In Ohio this year, the general assembly decided to cut the state's early voting period by six days. In Wisconsin, a new law narrowed the days and times for early voting, making it harder to vote on weekends and after normal business hours.
Both laws are tucked under a section titled “threats to voting rights” in a May 29 report by Project Vote, a national nonprofit that advocates for expanded access to U.S. elections. They fit with a dominant national narrative over the past four years about states, especially ones under Republican control, limiting people's ability to vote. To be sure, that narrative is based on state laws passed in recent years adding requirements to vote, such as proof of citizenship and photo identification. Yet in 2014, state legislatures considered almost four times as many proposals that eliminate barriers to voting as ones that create them.
Project Vote collected information on legislative proposals in 46 states and Congress that would impact Americans’ ability to vote in a convenient manner. In all, the report lists 33 bills in 19 states from the first five months of 2014 that the group categorizes as “restrictive election legislation.” Virtually none of them became law.
Instead, much of the state legislative activity in 2014 so far has focused on establishing online voter registration, same-day voter registration and early voting. In all, the report details 114 bills in 33 states that would expand access to voting in some way.
Lawmakers in Massachusetts gave residents who are 16 or 17 the ability to preregister to vote The Utah legislature allowed early voting 15 days or more before an election and allowed residents to register to vote up to 7 days before an election Nebraska lawmakers established an online voter registration system “There is indeed a growing bipartisan effort to make voting more accessible and better suited for 21st century American elections,” writes Erin Ferns Lee, the report’s author, “but old habits die hard.”
Some of the most significant election reforms proposed in 2014 are still alive in the legislative process, Lee said in a phone interview. For example, a bill in California would restore the preclearance requirements that used to guard against the disenfranchisement of minorities in three California couties (Kings, Monterey and Yuba) under the federal Voting Rights Act.
In Shelby County, Ala. vs. Holder, the U.S. Supreme Court voted 5-4 to eliminate the federal law’s existing formula for selecting which places can't make changes to their elections laws or procedures without approval from the U.S. Department of Justice. The formula has remained in place since the law’s passing in 1965.
Although the court left in place Section 5, a provision that requires states (or parts of states) to ask permission from the federal government before making changes to their elections, that part of the law has no effect without the formula. Congress would need to enact a new statute to determine which places today should be covered by the preclearance requirements in Section 5. In lieu of action by Congress, California lawmakers want to reinstate the preemption that attempts to prevent discriminatory election reforms, except the state attorney general would review and approve proposed changes, not the U.S. Department of Justice.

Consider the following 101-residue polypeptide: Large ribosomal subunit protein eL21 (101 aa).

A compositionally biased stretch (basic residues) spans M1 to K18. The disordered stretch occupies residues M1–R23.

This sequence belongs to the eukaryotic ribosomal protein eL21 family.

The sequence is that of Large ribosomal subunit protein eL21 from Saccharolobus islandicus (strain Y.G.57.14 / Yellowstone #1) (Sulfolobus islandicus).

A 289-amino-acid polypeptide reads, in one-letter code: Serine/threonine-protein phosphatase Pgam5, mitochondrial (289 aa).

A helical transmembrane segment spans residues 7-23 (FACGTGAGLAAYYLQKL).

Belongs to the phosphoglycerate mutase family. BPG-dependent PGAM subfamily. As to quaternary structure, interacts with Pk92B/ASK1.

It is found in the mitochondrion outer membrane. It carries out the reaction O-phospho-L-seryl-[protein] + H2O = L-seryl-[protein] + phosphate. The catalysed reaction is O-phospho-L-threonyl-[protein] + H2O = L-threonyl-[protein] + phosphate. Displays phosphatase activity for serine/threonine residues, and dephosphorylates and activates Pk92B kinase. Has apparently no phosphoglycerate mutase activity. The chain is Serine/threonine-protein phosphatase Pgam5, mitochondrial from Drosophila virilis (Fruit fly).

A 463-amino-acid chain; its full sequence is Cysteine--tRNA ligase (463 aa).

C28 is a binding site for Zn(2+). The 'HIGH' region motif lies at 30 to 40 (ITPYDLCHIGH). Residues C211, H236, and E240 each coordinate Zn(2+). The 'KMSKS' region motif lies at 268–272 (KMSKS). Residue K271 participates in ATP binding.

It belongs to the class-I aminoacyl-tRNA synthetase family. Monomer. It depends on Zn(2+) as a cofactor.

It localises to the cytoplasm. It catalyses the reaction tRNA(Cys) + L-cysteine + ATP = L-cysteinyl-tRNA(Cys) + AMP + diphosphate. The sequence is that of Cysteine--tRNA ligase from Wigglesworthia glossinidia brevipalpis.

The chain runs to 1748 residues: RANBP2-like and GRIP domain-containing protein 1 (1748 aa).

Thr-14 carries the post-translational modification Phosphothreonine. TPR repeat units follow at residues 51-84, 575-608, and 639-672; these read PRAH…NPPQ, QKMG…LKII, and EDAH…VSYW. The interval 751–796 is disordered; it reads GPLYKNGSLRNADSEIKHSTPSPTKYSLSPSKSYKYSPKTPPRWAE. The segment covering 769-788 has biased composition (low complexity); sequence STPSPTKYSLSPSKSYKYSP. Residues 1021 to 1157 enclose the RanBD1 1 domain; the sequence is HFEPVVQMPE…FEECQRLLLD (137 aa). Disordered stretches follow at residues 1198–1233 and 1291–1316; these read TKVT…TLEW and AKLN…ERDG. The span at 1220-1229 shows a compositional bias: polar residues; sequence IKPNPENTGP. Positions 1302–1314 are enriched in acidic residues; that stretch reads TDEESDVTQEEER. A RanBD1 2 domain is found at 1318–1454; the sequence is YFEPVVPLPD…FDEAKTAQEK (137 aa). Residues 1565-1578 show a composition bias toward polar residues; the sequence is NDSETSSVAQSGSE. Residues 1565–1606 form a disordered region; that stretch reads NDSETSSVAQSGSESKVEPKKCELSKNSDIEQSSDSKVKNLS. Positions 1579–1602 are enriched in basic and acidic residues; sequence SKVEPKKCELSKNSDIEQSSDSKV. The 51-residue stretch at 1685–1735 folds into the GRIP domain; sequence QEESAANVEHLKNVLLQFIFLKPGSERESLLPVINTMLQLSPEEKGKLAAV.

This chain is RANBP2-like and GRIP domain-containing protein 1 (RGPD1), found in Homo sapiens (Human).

A similar proposal in Illinois seeks to protect the voting rights of minorities -- racial, ethnic, religious, or otherwise -- through an amendment to the state constitution that will appear on the ballot in November.
Likewise, a November ballot question in Missouri -- put forward by the legislature -- asks whether voters want to amend the state constitution to allow for six business days of early voting, either by mail or in person.
Lee also pointed to a bill already passed by Hawaii's legislature that would allow for voters in 2018 to cast ballots the same day that they register to vote. Justin Fujioka, a spokesman for Hawaii Gov. Neil Abercrombie, said the governor hasn't taken a public position on the legislation and had two weeks to review remaining bills from the 2014 legislative session. However, "he’s always been a supporter of getting people out to vote,” Fujioka said.
Despite the raft of proposals in state capitals this year, only a handful of bills related to elections became law. The high volume of bills -- enacted, failed and pending -- reflects a desire among public officials to restore voting protections undone by the Shelby decision last year, Lee said. Several members of Congress have introduced bills this year that would revive protections in the Voting Rights Act. Several state legislatures have also introduced bills urging Congress to restore those protections.